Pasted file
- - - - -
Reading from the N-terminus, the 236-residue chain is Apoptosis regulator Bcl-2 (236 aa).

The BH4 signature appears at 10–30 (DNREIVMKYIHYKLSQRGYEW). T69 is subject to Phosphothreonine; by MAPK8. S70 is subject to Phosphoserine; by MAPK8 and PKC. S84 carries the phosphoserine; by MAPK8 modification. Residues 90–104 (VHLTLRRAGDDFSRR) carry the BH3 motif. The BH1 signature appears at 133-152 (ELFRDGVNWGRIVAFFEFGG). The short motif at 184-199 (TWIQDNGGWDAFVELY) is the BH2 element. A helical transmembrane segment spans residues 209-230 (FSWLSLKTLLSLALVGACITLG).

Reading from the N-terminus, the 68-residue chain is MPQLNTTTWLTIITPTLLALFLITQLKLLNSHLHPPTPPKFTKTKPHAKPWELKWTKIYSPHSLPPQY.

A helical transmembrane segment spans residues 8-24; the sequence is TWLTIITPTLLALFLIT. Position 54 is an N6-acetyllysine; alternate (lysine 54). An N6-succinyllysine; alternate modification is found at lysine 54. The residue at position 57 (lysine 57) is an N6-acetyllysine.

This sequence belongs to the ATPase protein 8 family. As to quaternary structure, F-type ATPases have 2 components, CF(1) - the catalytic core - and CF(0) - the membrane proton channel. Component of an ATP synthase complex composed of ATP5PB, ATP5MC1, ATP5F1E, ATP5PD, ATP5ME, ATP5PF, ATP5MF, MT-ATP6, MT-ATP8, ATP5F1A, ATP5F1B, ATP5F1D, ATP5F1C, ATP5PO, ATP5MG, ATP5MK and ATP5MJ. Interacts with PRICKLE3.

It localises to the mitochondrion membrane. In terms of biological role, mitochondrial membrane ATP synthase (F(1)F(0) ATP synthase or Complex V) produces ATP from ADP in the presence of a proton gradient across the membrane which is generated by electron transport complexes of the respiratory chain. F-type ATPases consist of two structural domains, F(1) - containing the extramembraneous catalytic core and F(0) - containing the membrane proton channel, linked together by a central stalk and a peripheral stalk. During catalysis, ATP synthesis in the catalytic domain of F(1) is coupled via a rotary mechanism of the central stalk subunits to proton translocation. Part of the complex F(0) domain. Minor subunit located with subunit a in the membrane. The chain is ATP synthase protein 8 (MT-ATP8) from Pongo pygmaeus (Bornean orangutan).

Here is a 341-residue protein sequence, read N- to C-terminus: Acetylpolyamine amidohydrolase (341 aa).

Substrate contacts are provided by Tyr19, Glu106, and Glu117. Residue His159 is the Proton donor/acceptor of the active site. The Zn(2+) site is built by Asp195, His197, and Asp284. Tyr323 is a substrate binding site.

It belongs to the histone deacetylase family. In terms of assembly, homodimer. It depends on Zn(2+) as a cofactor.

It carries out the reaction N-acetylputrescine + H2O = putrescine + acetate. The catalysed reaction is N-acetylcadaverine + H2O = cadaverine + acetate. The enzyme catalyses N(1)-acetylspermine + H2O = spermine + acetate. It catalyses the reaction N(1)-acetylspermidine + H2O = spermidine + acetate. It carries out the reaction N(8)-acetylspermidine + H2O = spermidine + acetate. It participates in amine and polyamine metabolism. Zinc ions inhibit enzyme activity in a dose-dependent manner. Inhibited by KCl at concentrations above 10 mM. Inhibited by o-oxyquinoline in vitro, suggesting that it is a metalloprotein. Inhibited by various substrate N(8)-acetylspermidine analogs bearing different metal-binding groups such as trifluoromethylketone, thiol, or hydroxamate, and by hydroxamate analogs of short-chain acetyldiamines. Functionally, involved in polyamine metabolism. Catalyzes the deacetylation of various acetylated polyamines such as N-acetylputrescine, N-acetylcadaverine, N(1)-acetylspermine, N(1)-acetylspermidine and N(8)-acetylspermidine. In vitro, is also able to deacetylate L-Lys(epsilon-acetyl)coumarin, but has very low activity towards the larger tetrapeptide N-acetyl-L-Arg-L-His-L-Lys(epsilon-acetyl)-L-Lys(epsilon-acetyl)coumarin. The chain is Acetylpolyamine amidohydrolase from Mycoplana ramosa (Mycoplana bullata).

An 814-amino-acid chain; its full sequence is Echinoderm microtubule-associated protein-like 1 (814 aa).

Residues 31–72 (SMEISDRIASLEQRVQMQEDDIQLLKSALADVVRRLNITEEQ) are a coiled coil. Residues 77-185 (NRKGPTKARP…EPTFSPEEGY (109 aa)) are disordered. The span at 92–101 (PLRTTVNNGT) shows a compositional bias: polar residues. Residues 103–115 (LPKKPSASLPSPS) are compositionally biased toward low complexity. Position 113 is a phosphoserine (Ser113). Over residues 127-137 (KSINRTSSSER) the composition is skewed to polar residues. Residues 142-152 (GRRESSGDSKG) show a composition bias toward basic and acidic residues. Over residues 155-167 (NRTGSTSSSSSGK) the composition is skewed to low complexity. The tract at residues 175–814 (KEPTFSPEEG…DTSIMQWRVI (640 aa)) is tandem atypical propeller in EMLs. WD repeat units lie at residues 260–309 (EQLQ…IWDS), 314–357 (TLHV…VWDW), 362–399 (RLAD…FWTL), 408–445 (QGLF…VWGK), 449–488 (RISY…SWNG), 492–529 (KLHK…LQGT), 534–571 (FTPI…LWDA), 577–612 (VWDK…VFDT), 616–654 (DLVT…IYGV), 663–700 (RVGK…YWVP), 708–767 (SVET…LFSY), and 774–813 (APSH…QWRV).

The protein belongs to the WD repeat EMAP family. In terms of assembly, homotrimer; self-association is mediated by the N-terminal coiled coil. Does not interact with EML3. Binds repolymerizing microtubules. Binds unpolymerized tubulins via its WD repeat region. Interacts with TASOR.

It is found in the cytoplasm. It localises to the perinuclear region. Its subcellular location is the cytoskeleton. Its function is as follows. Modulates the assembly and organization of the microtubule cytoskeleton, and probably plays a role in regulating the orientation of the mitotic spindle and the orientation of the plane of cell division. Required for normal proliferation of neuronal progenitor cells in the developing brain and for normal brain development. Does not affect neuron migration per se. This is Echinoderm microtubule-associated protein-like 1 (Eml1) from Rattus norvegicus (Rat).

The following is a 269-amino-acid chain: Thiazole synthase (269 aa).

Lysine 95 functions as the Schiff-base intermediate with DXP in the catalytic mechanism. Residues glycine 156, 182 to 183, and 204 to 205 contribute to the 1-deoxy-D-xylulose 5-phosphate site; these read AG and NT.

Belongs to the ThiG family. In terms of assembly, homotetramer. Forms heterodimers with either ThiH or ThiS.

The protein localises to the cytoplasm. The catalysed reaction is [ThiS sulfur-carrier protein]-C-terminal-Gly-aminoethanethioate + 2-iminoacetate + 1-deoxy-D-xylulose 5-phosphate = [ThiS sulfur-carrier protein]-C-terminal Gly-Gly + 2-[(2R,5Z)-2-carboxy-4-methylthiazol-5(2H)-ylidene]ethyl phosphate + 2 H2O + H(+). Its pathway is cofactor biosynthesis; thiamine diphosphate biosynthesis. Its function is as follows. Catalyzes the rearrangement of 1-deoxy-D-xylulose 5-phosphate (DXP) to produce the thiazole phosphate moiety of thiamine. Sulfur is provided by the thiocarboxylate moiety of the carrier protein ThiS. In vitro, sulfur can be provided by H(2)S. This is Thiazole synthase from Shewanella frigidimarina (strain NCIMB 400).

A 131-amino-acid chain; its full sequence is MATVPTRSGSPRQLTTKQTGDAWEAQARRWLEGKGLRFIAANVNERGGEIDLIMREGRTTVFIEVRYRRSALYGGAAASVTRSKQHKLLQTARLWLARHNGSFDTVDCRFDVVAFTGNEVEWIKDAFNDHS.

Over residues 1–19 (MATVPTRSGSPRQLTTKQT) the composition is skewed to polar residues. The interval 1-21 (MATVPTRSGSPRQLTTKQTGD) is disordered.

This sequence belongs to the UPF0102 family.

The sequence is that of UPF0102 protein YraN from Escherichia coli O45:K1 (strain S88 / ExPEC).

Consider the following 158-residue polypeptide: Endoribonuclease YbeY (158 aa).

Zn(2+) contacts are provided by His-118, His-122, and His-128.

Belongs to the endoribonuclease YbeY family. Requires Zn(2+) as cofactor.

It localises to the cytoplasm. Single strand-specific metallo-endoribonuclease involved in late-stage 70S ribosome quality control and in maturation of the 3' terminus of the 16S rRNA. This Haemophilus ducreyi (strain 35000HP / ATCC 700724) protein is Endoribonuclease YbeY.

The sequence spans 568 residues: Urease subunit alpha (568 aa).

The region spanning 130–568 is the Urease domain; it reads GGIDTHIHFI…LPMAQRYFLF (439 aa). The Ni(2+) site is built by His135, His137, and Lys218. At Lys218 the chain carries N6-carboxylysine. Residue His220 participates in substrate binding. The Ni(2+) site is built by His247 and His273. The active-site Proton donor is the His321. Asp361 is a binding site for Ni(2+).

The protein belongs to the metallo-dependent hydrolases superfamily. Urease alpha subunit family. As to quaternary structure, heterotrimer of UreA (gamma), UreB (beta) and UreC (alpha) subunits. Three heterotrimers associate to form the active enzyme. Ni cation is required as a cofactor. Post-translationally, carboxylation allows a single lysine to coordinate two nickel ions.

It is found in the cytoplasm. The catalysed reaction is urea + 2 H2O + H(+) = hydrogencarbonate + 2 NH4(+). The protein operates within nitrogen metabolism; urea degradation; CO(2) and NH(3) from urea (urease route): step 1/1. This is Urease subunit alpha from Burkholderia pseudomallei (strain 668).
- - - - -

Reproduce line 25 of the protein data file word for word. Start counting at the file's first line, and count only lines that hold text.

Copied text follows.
Belongs to the endoribonuclease YbeY family. Requires Zn(2+) as cofactor.